This fall I’ve really put a lot of time and effort into ramping up my duck photography skills. In previous years, once the warblers and songbirds had migrated through, I had a lull in my birding until the winter. This year I discovered that observing and photographing ducks is a rewarding and wonderful experience that I highly recommend to all birders and nature photographers.
Here are some useful tips I’ve learned along the way:
Duck Photography Tip #1: Stabilize Your Camera
Get a monopod or a tripod as it makes a world of difference. Ducks are fast moving and often further away than you would like, so being able to stabilize your camera leads to crisper shots. Also, there can be a lot of standing around on the shore waiting for ducks to move so it’s nice to have your camera already up and in the “ready” position.
This leads to my next tip…
Duck Photography Tip #2: Get Low
An ideal position for photographing ducks is sitting on the shoreline, at the same level as the ducks are. This allows you get good “eye-contact” in your photographs, rather than taking pictures looking down on your subjects.
Make sure you use a monopod or a tripod that allows you to get low.
Duck Photography Tip #3: Lighting is Everything
The majority of the time you will want the sun at your back and the ducks in front of you being nicely lit up by the sunlight. This means you’re going to have to walk around the pond/lake/river until you’re in the optimal lighting conditions for the position of the ducks.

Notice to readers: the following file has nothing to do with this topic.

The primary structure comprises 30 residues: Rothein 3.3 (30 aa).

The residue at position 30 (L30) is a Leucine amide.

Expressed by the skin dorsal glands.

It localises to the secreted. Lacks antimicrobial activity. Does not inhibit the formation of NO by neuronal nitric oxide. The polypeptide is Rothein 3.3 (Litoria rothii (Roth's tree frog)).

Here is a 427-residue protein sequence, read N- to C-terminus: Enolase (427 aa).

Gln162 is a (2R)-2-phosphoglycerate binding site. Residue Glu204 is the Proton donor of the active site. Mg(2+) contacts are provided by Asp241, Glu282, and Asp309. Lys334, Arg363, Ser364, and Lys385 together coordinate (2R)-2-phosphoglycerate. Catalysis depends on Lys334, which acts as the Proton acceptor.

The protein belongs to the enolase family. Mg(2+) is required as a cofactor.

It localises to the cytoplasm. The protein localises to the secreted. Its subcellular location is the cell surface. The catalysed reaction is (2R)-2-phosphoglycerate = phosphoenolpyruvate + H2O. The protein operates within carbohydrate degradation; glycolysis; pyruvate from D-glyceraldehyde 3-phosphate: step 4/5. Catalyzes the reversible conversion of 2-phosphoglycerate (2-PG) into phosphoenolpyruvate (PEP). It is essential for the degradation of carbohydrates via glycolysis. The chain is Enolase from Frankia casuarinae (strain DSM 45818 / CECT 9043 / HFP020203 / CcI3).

Duck Photography Tip #4: Shoot Fast
Keep your shutter speed high, even if it means turning the ISO up. Since ducks are always moving, it’s more important than ever to freeze the motion. I aim to keep my speed at 1/1000 or higher.
Duck Photography Tip #5: Don’t be Afraid to Bushwhack
Ducks can be frustrating to photograph as they can be incredibly skittish (makes sense considering they are hunted). I’ve taken to bushwhacking my way closer to ducks and it’s worked out fairly well for me. The idea is to quietly approach a group of ducks from the shoreline and not scare or stress them.
There are some risks to this approach including getting lost, getting scratches from overgrown vegetation and getting muddy feet. These have all happened to me – you’ve been warned!
Duck Photography Tip #6: Get the Flap Shot
You’ve likely noticed that ducks often raise their bodies up out of the water and flap their wings for a few seconds. Capturing this moment is what I call the money shot! It can be annoyingly frustrating, but it’s a fun duck behaviour to try to capture.
Duck Photography Tip #7: Do Your Research
Half of the trick of photographing ducks is finding a good spot to see them! You want somewhere where the lighting is good, where the ducks are used to people (not always possible) and with pretty scenery for a backdrop.
I’ve been mixing up different locations this fall to discover where the bests spots are. As usual eBird can be helpful, but just because a particular species of duck is being seen somewhere doesn’t mean it’s a good location for photographs. I’ll look online (Facebook/Flickr/Instagram) and see where other duck wildlife photographers in my area are photographing and I’ll visit those locations.
Duck Photography Tip #8: Wear Waterproof Footwear
Photographing ducks, especially close to the shoreline, can be (will be) muddy and wet. You want some waterproof shoes that can also stand up to tip #5, bushwhacking. I use a pair of Columbia waterproof trail shoes and they are awesome! You can pick up a pair on amazon.ca or amazon.com.
If you want to take things to the next level and venture into the water then hip or chest waders will be key. I’m not at this level yet, maybe next year 🙂
Want more tips? I found this great article by the Canadian Bird Photographer with some other useful suggestions.
What tips do you have for photographing ducks that I haven’t mentioned? Drop me a comment below ↓